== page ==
Attention to the issues of relative poverty and inequality is intensifying amidst today's fragile global economy. While pre-crisis economic growth generally reduced the incidence of absolute poverty, concerns remain about relative deprivation and social exclusion, which don't necessarily decline just because someone moves out of extreme poverty. Given this, it may be time to devise a reasonable global measure of relative poverty, alongside prevailing absolute measures.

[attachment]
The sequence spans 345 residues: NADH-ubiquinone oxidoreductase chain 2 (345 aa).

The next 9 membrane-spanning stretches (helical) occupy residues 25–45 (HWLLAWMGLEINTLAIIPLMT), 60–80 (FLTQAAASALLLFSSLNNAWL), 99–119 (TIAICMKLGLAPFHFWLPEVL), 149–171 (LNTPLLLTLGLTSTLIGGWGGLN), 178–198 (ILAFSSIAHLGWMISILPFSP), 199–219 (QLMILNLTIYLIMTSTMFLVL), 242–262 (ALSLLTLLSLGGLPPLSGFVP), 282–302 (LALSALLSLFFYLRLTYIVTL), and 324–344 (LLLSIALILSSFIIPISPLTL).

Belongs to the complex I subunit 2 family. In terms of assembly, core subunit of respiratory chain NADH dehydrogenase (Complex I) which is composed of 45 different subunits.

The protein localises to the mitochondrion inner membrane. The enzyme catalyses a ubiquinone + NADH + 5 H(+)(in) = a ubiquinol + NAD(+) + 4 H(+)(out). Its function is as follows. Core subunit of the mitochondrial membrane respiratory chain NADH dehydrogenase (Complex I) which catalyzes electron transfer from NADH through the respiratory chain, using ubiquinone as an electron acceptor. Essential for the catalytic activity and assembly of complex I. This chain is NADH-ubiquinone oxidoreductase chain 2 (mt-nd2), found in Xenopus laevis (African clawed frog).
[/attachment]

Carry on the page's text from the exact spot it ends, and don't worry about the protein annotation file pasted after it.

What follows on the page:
Martin Ravallion elucidated on this during a July 10 lecture at Sydney's UTS Business School, titled "A Fresh Look at Poverty: More Relatively-Poor People in a Less Absolutely-Poor World".
Here is the Powerpoint presentation  from his lecture, which drew from a new working paper he wrote with Shaohua Chen, "More Relatively-Poor People in a Less Absolutely-Poor World ." The paper examines how different regions have been performing in terms of both absolute and relative poverty and identifies the factors that underlie the differences.
Listen to a Radio Australia podcast interview with Martin here .